Bliss was it in that dawn to be alive,” said the poet Wordsworth, writing of the French Revolution a decade later – which goes to show that poets are not to be trusted about politics; but the sentiment is still fine, and is not unlike what we have felt lately about Durango as summer packed up and fall began.
Guatemala is sometimes called the land of eternal spring. The temperature in Guatemala City is usually 70 degrees or so with a mix of sun, clouds and light breezes. There are reasons other than the weather to make you think twice about taking up residence there, but we have been having Guatemala City weather, as we sometimes do, and it is glorious.
There is a story about another artist, of a bleaker cast, Samuel Beckett. He was out walking one spring day in his adopted Paris when a companion said, “A day like this makes you feel glad to be alive.”
Beckett paused and said, “I wouldn’t go that far.”
We would, about our early fall. What a splendid time, when the tourists, after having come and spent their money and paid the sales tax, have mostly decamped from Main Avenue and downtown is ours again.
In summer months, we often avoid downtown, especially on weekends, leaving them to it as they experiment with pot, or rev the dinning engines of their motorcycles, or try and fail to navigate the mix of traffic and pedestrians, making you wonder where on Earth they come from and what the laws are there. Perhaps they are better.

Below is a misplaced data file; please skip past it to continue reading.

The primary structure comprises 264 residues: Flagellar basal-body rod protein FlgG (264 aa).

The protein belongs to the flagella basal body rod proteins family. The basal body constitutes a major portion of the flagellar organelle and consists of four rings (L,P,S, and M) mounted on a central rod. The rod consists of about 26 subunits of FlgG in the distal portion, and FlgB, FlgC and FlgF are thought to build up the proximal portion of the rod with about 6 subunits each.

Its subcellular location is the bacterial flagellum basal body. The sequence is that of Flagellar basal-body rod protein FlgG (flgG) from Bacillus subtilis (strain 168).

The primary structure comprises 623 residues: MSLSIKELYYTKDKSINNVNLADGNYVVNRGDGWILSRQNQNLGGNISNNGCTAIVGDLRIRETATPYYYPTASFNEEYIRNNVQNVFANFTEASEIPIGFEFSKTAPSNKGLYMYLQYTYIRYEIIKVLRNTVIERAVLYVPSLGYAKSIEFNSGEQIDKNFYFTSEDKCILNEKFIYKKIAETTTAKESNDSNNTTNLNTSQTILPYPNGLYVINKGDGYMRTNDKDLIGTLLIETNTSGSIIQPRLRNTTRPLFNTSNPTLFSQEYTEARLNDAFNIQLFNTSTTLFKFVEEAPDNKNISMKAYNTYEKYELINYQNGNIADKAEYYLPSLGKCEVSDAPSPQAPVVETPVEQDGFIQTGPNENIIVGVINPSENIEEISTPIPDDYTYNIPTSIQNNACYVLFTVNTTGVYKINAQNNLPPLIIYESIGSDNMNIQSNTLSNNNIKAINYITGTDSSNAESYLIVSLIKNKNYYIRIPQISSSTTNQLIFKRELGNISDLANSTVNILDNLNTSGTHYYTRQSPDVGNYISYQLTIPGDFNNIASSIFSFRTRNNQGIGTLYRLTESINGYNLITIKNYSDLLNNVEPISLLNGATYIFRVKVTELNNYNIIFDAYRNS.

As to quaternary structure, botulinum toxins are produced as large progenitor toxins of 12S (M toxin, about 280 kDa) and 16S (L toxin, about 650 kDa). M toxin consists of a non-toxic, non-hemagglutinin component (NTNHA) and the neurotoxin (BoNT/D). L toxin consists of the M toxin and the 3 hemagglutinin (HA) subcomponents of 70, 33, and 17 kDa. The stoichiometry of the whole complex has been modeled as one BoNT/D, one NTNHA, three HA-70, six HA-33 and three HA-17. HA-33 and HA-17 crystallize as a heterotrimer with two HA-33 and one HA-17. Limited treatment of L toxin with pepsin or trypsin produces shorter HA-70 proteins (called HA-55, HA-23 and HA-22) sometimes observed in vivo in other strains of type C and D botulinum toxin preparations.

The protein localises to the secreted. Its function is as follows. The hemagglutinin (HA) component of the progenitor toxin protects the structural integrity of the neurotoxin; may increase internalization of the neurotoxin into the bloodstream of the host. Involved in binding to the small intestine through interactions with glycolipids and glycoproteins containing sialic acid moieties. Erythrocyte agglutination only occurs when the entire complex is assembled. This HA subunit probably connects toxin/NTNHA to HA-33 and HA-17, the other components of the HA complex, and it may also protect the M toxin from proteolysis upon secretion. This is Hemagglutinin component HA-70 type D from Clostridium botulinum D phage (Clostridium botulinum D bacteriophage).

Those tourists have done right by us once again, and not just with their far-flung homes. You may have seen the Herald’s report the other day that sales tax collections for July were robust, following a similarly strong June. That includes additional revenue from the half-cent sales tax increase that took effect in July; adjusted for that, we still increased tax revenue.
So we are doing fine. We got through without another fire, and the 416 of 2018 so far seems to have done no lasting harm to Durango’s desirability as a destination. Those tourists are smart.
And we are resilient. The trees are starting to turn on the hillsides now, which might be the most predictable thing about nature these days and worth holding onto. Already, just before dawn, when the temperature has dipped below 40 degrees and we are still trying to get by with shorts and a windbreaker, we can feel winter like a gentle reminder – one of the gentler things in the environment these days, or so we are told. We believe it – and we will take that, too.
We do not know what should be the object of life, whether it is better to be consumed by unslaked ambition or to find contentment, but we have an inkling that the secret of happiness might consist in being happy with what you have.
Samuel Johnson said when a man is tired of London, he is tired of life. We would not go that far about fall in Southwest, but if there is someone who cannot be happy with russet foliage against blue skies in sharp afternoon light, we extend our sympathy – and prescribe a long drive through the Hermosa Valley.